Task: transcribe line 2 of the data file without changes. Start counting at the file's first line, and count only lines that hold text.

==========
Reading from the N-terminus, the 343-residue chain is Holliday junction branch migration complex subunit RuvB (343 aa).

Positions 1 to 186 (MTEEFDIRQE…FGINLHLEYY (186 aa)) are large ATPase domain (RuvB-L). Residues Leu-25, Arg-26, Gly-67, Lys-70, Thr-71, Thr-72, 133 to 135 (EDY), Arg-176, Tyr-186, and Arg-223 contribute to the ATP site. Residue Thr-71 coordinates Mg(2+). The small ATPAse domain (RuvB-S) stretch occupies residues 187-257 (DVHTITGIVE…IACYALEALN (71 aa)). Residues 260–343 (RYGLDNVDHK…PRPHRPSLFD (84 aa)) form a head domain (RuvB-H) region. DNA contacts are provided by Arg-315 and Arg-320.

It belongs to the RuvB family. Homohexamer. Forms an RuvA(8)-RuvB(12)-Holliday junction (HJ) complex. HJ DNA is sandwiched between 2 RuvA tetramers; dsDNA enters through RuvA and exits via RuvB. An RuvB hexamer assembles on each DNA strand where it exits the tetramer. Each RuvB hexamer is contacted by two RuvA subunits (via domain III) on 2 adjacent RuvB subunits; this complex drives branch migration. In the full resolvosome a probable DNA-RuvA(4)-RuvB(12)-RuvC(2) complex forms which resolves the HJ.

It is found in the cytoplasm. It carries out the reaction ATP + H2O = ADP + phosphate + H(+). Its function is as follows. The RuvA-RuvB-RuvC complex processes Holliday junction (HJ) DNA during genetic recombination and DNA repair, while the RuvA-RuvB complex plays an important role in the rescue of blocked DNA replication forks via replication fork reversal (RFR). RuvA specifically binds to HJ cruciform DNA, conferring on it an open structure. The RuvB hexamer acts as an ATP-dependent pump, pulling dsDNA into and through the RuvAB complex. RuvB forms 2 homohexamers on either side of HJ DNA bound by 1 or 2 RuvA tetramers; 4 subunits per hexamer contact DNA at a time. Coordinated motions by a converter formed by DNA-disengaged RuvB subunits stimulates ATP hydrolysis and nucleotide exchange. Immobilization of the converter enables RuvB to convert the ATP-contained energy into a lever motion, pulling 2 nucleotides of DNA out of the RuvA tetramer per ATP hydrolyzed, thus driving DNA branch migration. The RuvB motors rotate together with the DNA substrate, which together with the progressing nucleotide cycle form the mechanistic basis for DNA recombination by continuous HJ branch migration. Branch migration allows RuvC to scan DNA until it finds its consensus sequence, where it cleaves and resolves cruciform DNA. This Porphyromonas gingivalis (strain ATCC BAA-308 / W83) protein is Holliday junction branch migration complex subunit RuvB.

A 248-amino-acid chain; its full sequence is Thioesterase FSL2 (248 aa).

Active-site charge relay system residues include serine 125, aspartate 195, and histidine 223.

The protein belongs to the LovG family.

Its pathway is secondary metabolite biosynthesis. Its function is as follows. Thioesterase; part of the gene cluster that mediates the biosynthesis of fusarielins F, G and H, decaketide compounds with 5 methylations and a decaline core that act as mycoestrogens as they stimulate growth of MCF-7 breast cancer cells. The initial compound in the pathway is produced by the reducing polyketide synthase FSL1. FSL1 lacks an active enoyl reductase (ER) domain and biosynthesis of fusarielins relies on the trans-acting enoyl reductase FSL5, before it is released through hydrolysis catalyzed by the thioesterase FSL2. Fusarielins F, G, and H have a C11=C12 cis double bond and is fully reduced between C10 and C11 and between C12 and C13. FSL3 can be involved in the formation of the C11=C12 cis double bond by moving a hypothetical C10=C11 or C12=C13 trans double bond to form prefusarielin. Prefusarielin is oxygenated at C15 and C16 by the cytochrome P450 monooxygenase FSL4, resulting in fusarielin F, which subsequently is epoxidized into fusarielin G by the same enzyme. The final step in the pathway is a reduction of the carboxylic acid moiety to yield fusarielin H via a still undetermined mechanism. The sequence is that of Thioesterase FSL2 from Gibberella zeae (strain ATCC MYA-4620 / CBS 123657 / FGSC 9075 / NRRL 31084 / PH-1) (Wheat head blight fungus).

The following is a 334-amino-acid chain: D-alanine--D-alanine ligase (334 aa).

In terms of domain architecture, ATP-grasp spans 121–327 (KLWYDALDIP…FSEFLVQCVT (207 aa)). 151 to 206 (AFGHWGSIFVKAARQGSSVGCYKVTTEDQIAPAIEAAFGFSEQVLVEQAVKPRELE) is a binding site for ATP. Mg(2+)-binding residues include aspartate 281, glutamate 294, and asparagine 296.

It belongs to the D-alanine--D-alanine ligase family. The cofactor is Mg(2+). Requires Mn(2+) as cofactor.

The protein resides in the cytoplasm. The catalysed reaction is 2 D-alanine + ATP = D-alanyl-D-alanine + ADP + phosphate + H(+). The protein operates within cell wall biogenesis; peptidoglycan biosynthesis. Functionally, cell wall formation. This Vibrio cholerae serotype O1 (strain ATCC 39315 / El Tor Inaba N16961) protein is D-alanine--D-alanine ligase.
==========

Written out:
Positions 1 to 186 (MTEEFDIRQE…FGINLHLEYY (186 aa)) are large ATPase domain (RuvB-L). Residues Leu-25, Arg-26, Gly-67, Lys-70, Thr-71, Thr-72, 133 to 135 (EDY), Arg-176, Tyr-186, and Arg-223 contribute to the ATP site. Residue Thr-71 coordinates Mg(2+). The small ATPAse domain (RuvB-S) stretch occupies residues 187-257 (DVHTITGIVE…IACYALEALN (71 aa)). Residues 260–343 (RYGLDNVDHK…PRPHRPSLFD (84 aa)) form a head domain (RuvB-H) region. DNA contacts are provided by Arg-315 and Arg-320.